Influenza is the cause of considerable morbidity and mortality globally. Certain groups, i.e., infants, pregnant young women, and older adults are especially at risk for severe disease. Despite immunization being the most effective and economical prophylactic approach, vaccines often provide less than optimal defense against an influenza illness, with efficacies ranging from 10-60%. This inadequate vaccine efficacy is mainly due to the high mutation rate (antigenic drift), or reassortment (antigenic shift) of the surface influenza molecule hemagglutinin (HA) which is the primary target of influenza vaccines. As a result, circulating influenza strains may evade the body?s protective antibodies induced by vaccination because the influenza?s targeted epitope may have mutated and no longer be recognized by the antibodies. The vast majority of influenza vaccine doses made today are produced in chicken eggs. This process takes 6-8 months which increases the probability of influenza mutation and the associated decreased in efficacy of the vaccine. This STTR Phase 1 proposal involves the development and characterization of a unique vaccine platform that has been developed by the company POP BIO. This platform consists of fabricating lipid bilayer nanoliposomes with a cobalt-porphyrin moiety intercalated into the bilayer (CoPoP) along with the synthetic monophosphoryl lipid A (PHAD), a TLR4-based vaccine adjuvant. This prep is then combined with his-tagged recombinant influenza HA. The his-tag stably inserts into the bilayer by association with the cobalt producing nanoliposomes decorated with the immunogenic influenza antigen. The CoPoP/PHAD can be mass produced and stockpiled and the production of the influenza HA antigens can be performed rapidly using standard molecular biology techniques (avoiding the long duration of egg production). At the time of vaccination, the recently produced HA antigens can be added on-site to the CoPoP/PHAD vial to produce the vaccine dose. Shortening the time from HA antigen design to time of vaccination will reduce the probability of virus mutation and thus be more effective. In addition, it has been shown that this platform allows for the use of much less antigen in the vaccine (antigen sparing) and has the capacity for multiplexing with numerous antigens from different influenza strains (expanding its breadth). This study will involve POP BIO producing and characterizing the physical and chemical properties of the CoPoP/PHAD-influenza antigen formulations. The University at Buffalo sub-contracting laboratory will then test them in mice to assess the level of protection against challenge with mouse-adapted strains of influenza. The amount of antigen-sparing will be determined in comparison with other influenza vaccine formulations. In addition, the ability of the CoPoP/PHAD nanoliposomes to accommodate multiple different influenza antigens with associated protection against influenza infection in mice will be assessed. The subsequent STTR Phase 2 proposal will expand development of this platform to novel influenza antigen designs and testing in ferrets in preparation for an IND application.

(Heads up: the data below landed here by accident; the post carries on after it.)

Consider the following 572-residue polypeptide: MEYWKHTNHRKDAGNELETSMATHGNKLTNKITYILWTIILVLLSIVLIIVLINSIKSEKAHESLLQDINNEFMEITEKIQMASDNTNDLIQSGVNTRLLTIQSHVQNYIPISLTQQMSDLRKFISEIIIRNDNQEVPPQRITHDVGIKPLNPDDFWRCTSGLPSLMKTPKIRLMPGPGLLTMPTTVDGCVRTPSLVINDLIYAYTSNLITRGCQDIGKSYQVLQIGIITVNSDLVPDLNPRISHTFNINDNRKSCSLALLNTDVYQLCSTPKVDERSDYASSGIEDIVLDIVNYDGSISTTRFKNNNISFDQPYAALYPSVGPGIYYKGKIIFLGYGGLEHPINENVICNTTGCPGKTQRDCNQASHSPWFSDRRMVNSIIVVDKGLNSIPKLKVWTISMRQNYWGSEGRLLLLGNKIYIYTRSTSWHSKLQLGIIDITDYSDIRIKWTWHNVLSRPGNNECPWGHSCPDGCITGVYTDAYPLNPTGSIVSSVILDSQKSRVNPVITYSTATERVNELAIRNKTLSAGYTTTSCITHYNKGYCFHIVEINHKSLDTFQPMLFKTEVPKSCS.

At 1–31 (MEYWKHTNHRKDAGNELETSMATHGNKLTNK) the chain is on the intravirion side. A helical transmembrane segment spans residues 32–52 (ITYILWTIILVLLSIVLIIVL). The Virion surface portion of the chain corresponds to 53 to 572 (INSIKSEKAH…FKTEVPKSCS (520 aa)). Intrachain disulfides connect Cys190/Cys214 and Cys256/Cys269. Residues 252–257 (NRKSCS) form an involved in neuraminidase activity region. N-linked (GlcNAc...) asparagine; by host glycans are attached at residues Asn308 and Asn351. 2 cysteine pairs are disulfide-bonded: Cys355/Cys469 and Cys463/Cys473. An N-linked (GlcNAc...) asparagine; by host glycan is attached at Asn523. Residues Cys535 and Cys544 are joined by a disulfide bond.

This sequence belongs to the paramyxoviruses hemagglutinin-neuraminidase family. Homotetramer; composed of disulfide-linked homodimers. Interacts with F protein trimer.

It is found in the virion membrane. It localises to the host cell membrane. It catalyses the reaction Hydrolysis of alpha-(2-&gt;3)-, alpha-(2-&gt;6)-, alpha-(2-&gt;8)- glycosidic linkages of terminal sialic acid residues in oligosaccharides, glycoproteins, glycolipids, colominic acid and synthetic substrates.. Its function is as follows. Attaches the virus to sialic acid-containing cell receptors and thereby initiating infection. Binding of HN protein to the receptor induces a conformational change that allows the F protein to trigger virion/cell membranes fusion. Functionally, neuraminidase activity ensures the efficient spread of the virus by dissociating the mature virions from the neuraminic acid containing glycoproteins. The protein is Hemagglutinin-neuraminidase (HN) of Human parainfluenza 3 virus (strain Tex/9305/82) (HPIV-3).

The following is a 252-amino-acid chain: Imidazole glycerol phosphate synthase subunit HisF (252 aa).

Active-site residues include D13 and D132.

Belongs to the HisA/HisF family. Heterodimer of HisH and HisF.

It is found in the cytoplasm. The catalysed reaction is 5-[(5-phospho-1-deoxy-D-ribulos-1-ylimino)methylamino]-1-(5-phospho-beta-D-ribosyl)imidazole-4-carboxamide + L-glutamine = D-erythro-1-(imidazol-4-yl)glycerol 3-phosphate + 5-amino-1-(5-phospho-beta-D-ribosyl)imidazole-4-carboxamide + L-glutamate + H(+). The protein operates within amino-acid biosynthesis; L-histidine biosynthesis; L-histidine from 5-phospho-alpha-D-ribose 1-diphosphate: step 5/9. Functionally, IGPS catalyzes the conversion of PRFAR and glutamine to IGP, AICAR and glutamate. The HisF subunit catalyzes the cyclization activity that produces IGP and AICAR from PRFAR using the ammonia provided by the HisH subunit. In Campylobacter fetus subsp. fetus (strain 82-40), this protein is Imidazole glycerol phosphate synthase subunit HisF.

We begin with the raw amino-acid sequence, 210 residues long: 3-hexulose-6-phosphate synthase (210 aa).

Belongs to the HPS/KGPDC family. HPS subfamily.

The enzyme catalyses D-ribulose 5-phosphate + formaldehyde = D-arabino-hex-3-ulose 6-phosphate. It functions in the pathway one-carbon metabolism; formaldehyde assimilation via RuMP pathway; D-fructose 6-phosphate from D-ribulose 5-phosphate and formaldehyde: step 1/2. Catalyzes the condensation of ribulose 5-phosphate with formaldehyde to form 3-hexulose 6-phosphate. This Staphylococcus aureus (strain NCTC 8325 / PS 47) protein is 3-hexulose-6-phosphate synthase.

The goal of this proposal is to develop a novel, non-egg-based, influenza vaccine platform that allows for multiplexed antigen incorporation that produces robust, protective immune responses with less antigen content when compared to current vaccines. This result in much quicker vaccine deployment compared to the vast majority of vaccine doses that are produced in eggs allowing vaccine targeting to be more effectively tailored to the circulating seasonal and pandemic influenza strains.